Transgender and Homeless Resources

A resource for transgender and gender non-conforming individuals who may be experiencing homelessness in New York City.

Cream, blue and pink banner with text that reads "Coalition for the Homeless; transgender and homeless; new resource guide".

The Coalition provides regular support and crisis services to individuals who identify as Transgender or Gender Non-Conforming (TGNC). The purpose of this page is to serve as a resource guide for individuals who may be facing or experiencing homelessness while informing our wider community of the often unknown obstacles TGNC people may be confronted with as they navigate the New York City shelter system.


This resource guide includes contributions from our Crisis Services team – the Coalition’s front-line staff, working daily with New York’s unhoused population.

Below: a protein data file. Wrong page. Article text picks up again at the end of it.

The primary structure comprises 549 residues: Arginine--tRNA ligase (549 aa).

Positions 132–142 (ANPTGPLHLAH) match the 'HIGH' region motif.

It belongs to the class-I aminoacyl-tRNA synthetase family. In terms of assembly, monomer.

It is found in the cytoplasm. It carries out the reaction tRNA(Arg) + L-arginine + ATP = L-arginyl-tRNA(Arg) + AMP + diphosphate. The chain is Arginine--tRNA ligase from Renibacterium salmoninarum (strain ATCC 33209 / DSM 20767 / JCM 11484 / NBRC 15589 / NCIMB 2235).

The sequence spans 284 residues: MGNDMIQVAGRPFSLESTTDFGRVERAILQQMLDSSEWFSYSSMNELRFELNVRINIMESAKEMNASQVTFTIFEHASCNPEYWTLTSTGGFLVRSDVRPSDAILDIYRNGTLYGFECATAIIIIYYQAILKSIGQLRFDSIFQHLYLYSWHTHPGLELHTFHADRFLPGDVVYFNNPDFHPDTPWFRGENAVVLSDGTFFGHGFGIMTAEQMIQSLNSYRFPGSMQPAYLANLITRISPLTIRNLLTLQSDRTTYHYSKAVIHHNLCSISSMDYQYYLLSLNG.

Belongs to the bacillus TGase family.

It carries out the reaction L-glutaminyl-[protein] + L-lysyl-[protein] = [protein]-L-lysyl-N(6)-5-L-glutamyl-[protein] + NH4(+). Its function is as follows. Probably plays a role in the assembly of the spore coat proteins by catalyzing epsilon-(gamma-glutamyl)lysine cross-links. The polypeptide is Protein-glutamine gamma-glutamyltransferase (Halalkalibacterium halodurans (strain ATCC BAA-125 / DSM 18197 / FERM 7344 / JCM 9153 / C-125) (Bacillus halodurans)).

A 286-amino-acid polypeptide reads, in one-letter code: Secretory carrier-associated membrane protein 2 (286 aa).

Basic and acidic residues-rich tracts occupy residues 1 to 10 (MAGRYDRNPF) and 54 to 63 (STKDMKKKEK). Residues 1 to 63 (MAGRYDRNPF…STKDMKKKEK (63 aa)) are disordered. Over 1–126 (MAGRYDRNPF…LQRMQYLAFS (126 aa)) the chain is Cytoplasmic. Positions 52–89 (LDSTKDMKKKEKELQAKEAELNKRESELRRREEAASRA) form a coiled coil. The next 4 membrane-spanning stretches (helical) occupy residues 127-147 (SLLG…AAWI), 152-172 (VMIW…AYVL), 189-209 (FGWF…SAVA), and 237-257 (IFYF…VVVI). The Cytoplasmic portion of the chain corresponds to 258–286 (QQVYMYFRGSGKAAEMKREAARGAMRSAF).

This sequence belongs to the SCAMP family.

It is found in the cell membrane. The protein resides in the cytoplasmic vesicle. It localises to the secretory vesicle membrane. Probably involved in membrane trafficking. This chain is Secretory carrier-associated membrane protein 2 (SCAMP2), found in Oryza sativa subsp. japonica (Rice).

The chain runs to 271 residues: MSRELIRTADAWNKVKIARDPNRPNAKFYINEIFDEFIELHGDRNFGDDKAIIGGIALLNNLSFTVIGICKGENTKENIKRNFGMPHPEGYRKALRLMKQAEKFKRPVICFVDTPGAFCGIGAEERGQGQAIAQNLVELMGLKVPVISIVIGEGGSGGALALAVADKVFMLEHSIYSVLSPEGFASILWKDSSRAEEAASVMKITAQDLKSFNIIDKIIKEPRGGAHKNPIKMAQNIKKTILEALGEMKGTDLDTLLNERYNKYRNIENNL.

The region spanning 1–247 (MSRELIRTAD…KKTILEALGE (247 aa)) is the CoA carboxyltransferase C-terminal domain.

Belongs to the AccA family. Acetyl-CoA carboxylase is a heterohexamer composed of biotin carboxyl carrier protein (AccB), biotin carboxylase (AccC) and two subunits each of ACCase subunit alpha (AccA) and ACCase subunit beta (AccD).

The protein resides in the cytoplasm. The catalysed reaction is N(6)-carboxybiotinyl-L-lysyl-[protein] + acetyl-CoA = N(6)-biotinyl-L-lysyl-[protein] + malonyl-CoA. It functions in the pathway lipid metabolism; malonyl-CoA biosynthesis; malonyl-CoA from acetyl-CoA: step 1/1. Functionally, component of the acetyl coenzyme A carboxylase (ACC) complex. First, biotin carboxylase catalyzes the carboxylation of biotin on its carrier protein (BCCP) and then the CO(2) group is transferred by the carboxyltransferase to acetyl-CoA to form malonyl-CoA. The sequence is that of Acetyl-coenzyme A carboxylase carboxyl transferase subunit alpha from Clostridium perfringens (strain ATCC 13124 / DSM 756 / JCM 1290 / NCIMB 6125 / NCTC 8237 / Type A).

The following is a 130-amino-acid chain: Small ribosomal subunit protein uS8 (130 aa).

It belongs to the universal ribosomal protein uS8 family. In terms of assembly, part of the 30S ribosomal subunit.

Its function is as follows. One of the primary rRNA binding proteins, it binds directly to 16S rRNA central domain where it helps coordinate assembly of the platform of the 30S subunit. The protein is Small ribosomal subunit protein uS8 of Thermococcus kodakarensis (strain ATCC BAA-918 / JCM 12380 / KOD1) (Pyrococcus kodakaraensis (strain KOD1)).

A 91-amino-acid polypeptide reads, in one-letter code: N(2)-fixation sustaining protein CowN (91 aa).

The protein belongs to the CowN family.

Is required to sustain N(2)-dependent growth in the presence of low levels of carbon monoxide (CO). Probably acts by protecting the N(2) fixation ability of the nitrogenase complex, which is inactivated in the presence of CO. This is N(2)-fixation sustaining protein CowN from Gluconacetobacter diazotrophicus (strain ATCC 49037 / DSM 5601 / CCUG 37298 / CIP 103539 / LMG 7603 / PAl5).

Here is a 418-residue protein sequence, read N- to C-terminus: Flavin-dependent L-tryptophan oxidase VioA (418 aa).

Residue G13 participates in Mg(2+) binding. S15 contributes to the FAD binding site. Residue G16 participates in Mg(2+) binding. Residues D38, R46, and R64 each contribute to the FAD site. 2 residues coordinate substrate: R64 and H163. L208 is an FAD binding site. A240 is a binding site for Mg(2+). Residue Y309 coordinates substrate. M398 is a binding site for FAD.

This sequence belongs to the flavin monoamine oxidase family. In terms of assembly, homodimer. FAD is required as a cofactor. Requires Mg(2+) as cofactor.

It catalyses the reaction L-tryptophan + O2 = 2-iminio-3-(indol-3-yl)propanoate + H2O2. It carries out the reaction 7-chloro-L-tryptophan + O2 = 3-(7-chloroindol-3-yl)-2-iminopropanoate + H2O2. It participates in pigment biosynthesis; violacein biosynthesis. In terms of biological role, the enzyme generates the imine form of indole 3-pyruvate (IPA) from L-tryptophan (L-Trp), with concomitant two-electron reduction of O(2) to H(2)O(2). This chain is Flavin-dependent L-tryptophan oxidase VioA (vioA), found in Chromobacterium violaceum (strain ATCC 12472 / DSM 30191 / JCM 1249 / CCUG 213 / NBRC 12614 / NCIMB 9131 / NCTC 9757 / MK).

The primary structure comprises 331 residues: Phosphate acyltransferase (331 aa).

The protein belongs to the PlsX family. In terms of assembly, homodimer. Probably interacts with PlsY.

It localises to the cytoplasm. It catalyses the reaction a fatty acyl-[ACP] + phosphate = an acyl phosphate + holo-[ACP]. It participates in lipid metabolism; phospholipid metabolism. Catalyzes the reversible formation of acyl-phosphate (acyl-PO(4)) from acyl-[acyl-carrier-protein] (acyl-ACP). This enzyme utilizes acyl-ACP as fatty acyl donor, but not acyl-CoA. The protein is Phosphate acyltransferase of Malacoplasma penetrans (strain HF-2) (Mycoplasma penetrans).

There are several reasons someone might find themselves on the brink of homelessness in New York. An astronomically high cost of living, a severely lacking set of social systems in place to support low-income individuals, historically low housing vacancy rates, job loss, or family breakdown to name a few. In addition to these challenges, individuals who identify as TGNC have even more to overcome. The National Center for Transgender Equality states that family rejection, discrimination, and violence have contributed to a large number of transgender and other LGBQ-identified youth finding themselves homeless in the United States. Consisting of an estimated 20-40% of the more than 1.6 million homeless youth nationwide, many of these transgender youth come to New York City seeking a fresh start which sometimes includes receiving assistance from the Coalition.

Our Crisis Services team was asked several questions based on their years of experience serving homeless TGNC New Yorkers.


Q. What are some of the challenges people face being transgender and homeless in New York City?